Archive for March, 2012


The lay down their burdens.

The time has come. They must let go of what was. They must release the familiar rough shreds of old and walk naked into the sunshine. And so they go rustling into the warmth….the wet. They bear scars of the seasons. They have stories to tell of the cold. So they lay down their burdens, the dried witnesses of winter. They shake softly in the cool breeze knowing, knowing the day will be long. They begin their journey with bare limbs and weak hearts. They are not afraid of her.  They welcome their bright drapings and the trees walk bravely toward Spring.

Go Anywhere!

As adventurous gals, we like to go to new and exciting places. Sometimes, it’s a lake right behind the office, and others, it’s a remote stream after a miles long hike. What we really like to do is encourage others to take time to go outdoors and see something or experience something that gives you that sense of adventure.

Sometimes, it’s just a walk in a local preserve or park. Some of us are trapped in a concrete jungle and a plastic cube and that’s about as adventurous as it gets. Others of us will take it to the limits and climb rocky peaks or dive the deepest rifts. The important thing is, get out there and see what we see.

The wild isn’t all filled with danger and mystery. There’s a beauty in nature that we can’t fake, print, pixellate or 3-D. The only way to know what tar flower smells like when it’s sticky and blooming is to see it and smell it in the air.

So, as Spring is springing – let’s remember to get out the and GO ANYWHERE!

Then, tell us about your adventures…the good, the bad, and the ugly!

Wild Women

Co-Creator Jacqueline Levine expressing her excitement as Chicks go live

Well, they just got even cooler! We tracked down this live feed of a nesting bald eagle pair whose little chicks recently hatched! Yesterday I spied the mommy feeding the chicks turtle! Yes, turtle! Today they are eating fish and some kind of rodent. YUMMY. You can check these magnificent birds out here:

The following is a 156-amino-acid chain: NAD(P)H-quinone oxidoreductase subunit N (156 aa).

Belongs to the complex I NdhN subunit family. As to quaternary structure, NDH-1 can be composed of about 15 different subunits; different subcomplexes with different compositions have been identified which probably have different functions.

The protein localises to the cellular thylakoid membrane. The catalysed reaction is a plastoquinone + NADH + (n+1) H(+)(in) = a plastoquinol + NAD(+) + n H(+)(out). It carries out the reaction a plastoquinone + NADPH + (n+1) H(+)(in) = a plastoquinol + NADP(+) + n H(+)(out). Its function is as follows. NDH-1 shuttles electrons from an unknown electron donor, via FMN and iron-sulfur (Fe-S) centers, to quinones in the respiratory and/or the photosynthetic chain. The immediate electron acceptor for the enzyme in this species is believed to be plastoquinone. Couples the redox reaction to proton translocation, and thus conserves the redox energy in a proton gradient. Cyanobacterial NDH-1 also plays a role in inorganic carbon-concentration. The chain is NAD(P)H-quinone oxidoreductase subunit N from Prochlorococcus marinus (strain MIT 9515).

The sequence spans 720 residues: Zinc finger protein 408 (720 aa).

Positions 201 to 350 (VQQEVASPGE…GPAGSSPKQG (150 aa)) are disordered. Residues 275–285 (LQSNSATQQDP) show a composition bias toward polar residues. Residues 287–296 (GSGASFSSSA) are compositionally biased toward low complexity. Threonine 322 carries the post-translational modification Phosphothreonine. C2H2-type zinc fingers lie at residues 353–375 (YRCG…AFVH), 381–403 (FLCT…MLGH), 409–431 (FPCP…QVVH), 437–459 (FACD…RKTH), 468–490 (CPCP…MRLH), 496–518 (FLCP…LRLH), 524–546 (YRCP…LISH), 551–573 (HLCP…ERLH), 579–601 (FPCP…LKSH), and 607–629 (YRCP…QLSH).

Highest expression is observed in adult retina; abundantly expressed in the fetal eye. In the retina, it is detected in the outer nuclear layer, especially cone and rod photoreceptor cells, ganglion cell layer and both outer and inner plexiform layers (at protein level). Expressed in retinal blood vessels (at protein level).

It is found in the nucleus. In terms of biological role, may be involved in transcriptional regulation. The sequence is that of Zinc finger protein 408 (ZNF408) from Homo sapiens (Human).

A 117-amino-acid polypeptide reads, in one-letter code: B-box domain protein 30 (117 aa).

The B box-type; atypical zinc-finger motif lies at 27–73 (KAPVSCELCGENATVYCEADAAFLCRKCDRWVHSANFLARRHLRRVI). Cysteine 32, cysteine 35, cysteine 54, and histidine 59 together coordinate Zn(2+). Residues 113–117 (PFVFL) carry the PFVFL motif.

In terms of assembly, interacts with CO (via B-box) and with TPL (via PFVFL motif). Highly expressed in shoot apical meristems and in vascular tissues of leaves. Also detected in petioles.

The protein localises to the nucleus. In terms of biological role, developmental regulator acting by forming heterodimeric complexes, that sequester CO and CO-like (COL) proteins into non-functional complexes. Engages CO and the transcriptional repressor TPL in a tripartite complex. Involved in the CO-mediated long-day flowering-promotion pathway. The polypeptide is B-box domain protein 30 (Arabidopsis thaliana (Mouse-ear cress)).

So we previously blogged about how to tell the difference between a bald eagle and an osprey. Today we’d like to share the great success story of the American Bald Eagle.. Not too long ago, this species was listed as Endangered. Its population was threatened by habitat loss, DDT (an insecticide used back in the day that caused eggshells to be really thin and crack before chicks were hatched), and hunting. To protect the symbol of our country, the government banned DDT, prohibited the hunting of eagles, and protected their nests. These protections resulted in an amazing recovery, with populations high enough to take the bald eagle off the endangered species list. Yay!

Image from Alcoa eagle cam of mommy and daddy feeding a chick!


Osprey update: still no chicks, but you can check in on them here: 

Taunting us from outside our window...

Jacque and I were moping around the office the other day, wondering why we were more unmotivated than usual. And then it hit us: we had spring fever, a BAD case of it. Not only had we been stuck working on projects that required us to be in the office rather than in the beloved field, but we had also just pushed our clocks forward giving us an extra hour of daylight. Yet here we were, trapped in the artificial light of the office. So we decided to do something about it. We vowed that the next day we would spend our lunch hour (also known as “Lunchingtons”) actually going OUTSIDE.